While working at the Maryland Department of Health, she discovered Legal Aid. Johnson’s career in state government included visiting assisted living facilities and nursing homes as part of her work for the Department of Aging. “I reluctantly ‘retired’ at age 90 due to health reasons.”
Outside of work, Johnson served on the PTA of Southern High School and became its president. She took children from the community to baseball games at Memorial Stadium. By working with members of the Baltimore City Council, as well as former U.S. Senator Barbara Mikulski, she became a valued community resource for helping young people find summer jobs.
“I also arranged bus transportation for low-income seniors to play bingo,” she says. “When William Donald Schaefer was Mayor of Baltimore, he asked me to start a program called Eating Together at the Cherry Hill Senior Center. It became a very successful program adopted by other senior centers.” Johnson ran this as a volunteer. She also volunteered at the Walter P. Carter Center in the 1960s and represented Cherry Hill on the Baltimore City Democratic State Central Committee for 20 years.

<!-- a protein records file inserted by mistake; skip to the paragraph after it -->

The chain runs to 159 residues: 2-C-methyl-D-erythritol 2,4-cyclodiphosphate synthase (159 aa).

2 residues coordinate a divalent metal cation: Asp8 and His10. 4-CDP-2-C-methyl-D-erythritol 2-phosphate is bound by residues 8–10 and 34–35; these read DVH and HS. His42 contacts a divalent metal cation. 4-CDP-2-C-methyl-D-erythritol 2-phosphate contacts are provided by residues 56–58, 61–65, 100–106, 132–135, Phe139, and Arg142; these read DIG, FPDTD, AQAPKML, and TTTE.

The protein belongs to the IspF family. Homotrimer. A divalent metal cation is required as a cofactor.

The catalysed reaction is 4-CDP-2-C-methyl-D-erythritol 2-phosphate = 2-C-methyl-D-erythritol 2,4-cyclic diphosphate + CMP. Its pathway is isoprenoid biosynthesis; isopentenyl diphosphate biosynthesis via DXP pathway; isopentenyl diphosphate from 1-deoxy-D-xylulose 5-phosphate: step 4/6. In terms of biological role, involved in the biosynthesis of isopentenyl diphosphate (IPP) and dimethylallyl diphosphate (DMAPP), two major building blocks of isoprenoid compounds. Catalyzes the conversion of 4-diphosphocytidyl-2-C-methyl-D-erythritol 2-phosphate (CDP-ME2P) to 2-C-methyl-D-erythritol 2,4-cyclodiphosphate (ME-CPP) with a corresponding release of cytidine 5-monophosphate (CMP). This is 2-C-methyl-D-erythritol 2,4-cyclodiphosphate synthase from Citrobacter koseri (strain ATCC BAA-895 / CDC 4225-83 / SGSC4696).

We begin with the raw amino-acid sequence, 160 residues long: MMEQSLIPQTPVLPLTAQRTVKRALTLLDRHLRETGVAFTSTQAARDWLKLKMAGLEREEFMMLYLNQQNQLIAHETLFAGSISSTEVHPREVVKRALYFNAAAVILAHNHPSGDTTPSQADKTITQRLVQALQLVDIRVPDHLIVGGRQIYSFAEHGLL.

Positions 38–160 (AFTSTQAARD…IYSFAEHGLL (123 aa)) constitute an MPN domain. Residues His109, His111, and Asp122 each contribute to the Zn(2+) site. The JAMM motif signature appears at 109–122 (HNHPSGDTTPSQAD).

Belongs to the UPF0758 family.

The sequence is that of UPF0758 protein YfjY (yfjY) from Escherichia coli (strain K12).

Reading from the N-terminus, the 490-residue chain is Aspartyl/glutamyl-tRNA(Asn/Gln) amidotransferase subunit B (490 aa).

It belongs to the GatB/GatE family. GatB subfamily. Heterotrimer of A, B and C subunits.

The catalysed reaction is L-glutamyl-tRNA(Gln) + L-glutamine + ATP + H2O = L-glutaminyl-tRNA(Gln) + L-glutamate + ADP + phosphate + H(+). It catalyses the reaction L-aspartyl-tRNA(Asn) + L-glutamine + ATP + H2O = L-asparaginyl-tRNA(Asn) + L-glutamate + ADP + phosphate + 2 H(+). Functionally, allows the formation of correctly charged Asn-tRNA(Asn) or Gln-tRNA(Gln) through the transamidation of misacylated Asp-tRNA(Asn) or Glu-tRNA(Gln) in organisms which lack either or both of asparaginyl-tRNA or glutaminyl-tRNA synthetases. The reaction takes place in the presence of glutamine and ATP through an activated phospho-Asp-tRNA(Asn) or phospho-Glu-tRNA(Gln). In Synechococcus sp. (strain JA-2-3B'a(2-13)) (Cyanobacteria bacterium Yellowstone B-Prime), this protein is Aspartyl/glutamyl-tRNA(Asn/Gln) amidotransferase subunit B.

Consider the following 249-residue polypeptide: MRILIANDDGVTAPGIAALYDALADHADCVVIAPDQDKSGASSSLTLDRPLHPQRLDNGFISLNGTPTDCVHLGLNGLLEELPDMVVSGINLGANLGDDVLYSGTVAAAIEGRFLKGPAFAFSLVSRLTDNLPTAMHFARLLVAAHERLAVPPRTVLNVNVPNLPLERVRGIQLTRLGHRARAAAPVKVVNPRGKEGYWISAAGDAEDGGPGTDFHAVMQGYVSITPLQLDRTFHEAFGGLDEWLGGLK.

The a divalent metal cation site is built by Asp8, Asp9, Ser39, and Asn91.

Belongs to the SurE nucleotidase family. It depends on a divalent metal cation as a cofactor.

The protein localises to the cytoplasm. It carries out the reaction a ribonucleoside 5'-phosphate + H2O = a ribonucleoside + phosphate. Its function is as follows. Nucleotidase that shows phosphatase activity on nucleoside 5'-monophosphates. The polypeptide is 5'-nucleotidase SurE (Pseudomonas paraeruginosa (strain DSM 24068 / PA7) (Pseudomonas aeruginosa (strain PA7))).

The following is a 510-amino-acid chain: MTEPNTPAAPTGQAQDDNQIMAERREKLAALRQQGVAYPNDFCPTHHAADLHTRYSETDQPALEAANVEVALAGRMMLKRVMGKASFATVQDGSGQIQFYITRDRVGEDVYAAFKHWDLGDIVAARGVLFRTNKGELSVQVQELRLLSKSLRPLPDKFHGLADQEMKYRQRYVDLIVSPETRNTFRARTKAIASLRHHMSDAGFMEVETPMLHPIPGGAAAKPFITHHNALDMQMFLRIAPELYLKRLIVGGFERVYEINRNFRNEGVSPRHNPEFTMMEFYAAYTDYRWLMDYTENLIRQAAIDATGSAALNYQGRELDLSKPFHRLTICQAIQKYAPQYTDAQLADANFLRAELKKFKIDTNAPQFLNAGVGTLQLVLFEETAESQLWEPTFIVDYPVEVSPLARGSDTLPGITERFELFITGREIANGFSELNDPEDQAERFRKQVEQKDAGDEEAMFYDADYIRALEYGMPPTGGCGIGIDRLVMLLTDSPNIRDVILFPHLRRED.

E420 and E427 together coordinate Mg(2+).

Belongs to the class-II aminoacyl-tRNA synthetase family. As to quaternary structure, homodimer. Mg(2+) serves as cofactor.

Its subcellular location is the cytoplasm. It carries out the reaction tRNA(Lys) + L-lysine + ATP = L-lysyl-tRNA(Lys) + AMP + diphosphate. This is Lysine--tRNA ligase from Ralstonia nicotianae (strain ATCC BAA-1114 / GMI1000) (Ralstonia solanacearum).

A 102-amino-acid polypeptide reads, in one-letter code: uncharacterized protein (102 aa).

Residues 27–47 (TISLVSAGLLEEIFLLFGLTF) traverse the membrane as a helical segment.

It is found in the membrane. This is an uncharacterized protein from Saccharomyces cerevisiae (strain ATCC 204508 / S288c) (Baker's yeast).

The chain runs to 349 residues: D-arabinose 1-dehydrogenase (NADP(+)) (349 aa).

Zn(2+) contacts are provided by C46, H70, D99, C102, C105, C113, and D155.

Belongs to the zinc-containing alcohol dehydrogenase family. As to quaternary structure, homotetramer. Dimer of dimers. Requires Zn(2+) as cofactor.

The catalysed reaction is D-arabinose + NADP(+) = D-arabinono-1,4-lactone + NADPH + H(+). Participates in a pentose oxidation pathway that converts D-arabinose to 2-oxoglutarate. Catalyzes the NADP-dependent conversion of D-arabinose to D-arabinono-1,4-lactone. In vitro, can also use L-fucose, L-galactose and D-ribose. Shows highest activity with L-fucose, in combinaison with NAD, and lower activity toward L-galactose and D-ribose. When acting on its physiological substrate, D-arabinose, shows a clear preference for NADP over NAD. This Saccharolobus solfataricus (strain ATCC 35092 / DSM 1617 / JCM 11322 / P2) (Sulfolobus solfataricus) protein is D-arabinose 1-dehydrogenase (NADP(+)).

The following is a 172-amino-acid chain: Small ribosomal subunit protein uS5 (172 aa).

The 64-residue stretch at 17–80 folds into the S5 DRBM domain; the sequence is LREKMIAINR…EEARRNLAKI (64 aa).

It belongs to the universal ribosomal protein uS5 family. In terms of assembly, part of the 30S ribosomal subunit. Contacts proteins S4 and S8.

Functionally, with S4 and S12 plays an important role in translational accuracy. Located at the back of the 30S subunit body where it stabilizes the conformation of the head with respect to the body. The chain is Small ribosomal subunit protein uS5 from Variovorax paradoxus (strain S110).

Johnson’s activism can be traced to her foster family. After her biological mother moved to New York and could no longer care for her, Johnson became a foster child. “I had a great foster mother with two foster sisters and one brother,” she says. She and her siblings were taught to help people, especially those who had less.
In her personal life, Johnson has emulated her foster mother. While she grew up on Chase Street in East Baltimore, she moved to Cherry Hill after high school to care for a foster sister who had become ill. And while she had one son, she adopted a friend’s four children after the friend died unexpectedly. Johnson now has five granddaughters and a great-grandson. “I am so proud of my family, and I feel that my activism made a positive difference in the lives of residents of Cherry Hill.”